Peter Kalmus took part in an exhibition with a solo performance dedicated to Milan Adamčiak with an object that dates back more than twenty years: “At the end of the previous dramatic, tragic but also miraculous century, I created a small artwork as a functional object called: The Keyboard instrument for a smoker. I almost forgot that I had it somewhere in my haphazard ‘depository’. It came up completely spontaneously and based on the laws of chance. I met an old gentleman who was about as old then as I am today. That to-me-unknown gentleman advertised the sale of a bicycle pump, which he himself designed and constructed in his youth. At that time, it was a problem to buy a bicycle, let alone the spare parts. When we met, I bought this precious item – both parties were pleased – and he introduced me to the process of constructing it which took him about as many weekends as a month has. The fundamental part consists of a functional bellows from an old accordion. It is ‘skillfully’ set in a user-friendly position. A hose is attached to the bellows, to inflate a tire on a bicycle or a cart, or an air mattress. It could also be used as a hair dryer, which was also a hard-to-find item at the time. Since I already had several melodicas at home, it was clear to me that another functional instrument for performances had come into being. And when I was thinking about Banská Štiavnica, how I could participate in the opening night of The Lost Human and the beginning of the JAMA festival, I remembered this old object of mine – also in connection with Milan Adamčiak, who was – like me – a heavy smoker. I decided to play a few tones for Milan in memoriam on the opening night. Fortunately and thankfully, there was a young musician who was part of the band, and he was very happy to help me play those few tones for Milan Adamčiak. Naturally, I played with a lit cigarette. (We could not smoke anything other than a cigarette, because smoking a natural plant is still a crime in Slovakia, for which they punish young people the same way as murderers.)”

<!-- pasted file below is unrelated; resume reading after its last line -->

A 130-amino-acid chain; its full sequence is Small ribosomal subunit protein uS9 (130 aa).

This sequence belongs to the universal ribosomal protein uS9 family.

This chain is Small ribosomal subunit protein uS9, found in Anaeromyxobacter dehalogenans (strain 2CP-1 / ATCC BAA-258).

The story of the object and its journey to Banská Štiavnica has yet one more conclusion with which Peter Kalmus finished his performance – he donated the artwork to the Slovak National Gallery.